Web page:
media such as Facebook, Neighbourly and Volunteer Hawke’s Bay.
Sourcing funding is a full-time activity for the Board of four, consisting of Barry Cole, Bev Watkins, David Shand and Peter Dunkerley, who says, “We do all the money stuff to enable it to work long-term, developing the strategic plans to make the organisation sustainable into the future, but most of our effort goes into chasing funding.
“We have been very much supported from the beginning by Hastings District Council – by former mayor Lawrence Yule, now mayor Sandra Hazelhurst [Hazlehurst] and councillor Malcolm Dixon. We have received $25,000 per annum from them and with extra project funding of $6,000 per annum for three years we have been able to cover wages of the staff.
Dunkerley reports major success in acquiring funding of $25,000 in 2019 from Napier City Council, and will be asking again for further grants. But the longer-term goal is to secure council funding on a three-year basis, including help from the Hawke’s Bay Regional Council. “So, if we got three lots of $25,000 per year that would make the whole thing more viable.”
The Board also seeks project grants from public charities and other sources and has received donations from philanthropic individuals that helped them through a shortfall in 2017. This year they hope to break even.
“Next year we hope to be able to take a step forward. We need to be able to look after our staff a little more fairly and to look at a longer term structure because we really need a manager, someone to liaise between the Board and the staff, so we are getting the word out.” The manager would need to be a volunteer because a paid manager would require considerable extra funding.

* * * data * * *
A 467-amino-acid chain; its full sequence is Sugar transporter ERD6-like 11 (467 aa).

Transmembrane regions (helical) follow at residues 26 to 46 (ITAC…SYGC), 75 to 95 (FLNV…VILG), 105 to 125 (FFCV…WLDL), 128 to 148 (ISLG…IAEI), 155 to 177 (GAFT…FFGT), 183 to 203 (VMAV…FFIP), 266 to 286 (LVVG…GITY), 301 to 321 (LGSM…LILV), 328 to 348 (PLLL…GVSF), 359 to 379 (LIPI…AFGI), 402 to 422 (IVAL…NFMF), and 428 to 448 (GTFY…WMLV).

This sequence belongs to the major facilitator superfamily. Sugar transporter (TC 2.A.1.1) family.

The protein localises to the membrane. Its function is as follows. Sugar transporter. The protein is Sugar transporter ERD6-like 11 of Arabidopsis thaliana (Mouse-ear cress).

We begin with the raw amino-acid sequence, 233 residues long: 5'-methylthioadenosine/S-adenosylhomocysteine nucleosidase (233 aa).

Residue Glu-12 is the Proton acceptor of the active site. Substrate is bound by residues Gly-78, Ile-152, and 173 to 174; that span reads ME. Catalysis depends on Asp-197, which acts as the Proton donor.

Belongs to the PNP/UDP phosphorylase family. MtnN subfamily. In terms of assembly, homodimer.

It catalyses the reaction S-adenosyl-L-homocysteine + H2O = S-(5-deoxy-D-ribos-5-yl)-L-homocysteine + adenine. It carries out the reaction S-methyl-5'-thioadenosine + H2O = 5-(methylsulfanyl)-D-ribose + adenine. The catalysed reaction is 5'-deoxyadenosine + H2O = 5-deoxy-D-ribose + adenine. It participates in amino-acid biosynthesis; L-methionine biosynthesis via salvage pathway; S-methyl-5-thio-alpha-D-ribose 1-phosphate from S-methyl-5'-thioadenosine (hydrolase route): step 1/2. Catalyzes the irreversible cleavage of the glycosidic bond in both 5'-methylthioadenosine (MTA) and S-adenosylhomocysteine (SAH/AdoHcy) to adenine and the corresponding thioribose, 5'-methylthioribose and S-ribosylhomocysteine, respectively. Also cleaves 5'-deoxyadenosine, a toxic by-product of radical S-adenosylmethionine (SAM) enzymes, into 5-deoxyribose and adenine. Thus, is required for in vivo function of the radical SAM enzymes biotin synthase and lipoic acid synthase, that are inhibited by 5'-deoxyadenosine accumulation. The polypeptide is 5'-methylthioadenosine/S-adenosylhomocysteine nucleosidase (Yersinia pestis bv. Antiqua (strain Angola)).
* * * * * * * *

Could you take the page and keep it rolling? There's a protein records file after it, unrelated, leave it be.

The Knowledge Bank recently has launched its new website thanks to Mogul and their employee Chris Webb, who is also a volunteer with Knowledge Bank. ‘Spec’d’ at $30,000, they got it done for $12,000, with a mix of professional input from Mogul and funding through Eastern and Central
Communities Trust and public charities.
The major projects keeping everyone very busy include the Spiller photography collection from Napier. With a million images it is like “eating the elephant a teaspoon at a time” according to Peter Dunkerley.
The Balfour diaries are being transcribed – the daily diaries of a Hawke’s Bay farmer, giving great insights on the early history of Hastings. They are working with MTG on this project with a volunteer working at MTG two days a week using their equipment. The information will go up on the MTG website, but will be accessible from HBKB website. “Our vision is to work with the Hastings and Havelock Libraries in a similar way and in particular we are connecting with young people, they are our future and it is a high priority and it’s working,” says Dunkerley.
Paid commissioned work is given priority and an example is the John Bostock family histories. Bostock is publishing a book and the volunteers have been assisting by archiving and image scanning photographs.
Bigger things like the A & P Show will be a future project, hopefully to be funded by HDC. This will be a major history of the Show’s first five years and Dunkerley is certain that amongst the volunteers someone will have a passion for it and take up the challenge.
So much more could be done, like connecting with the Central Hawke’s Bay and Wairoa Museums to share historical knowledge. However it all requires funding and the freely-given time of the volunteers who work so hard.
The Hawke’s Bay Knowledge Bank would welcome more of both!
MAY/JUNE 2019 BAYBUZZ 87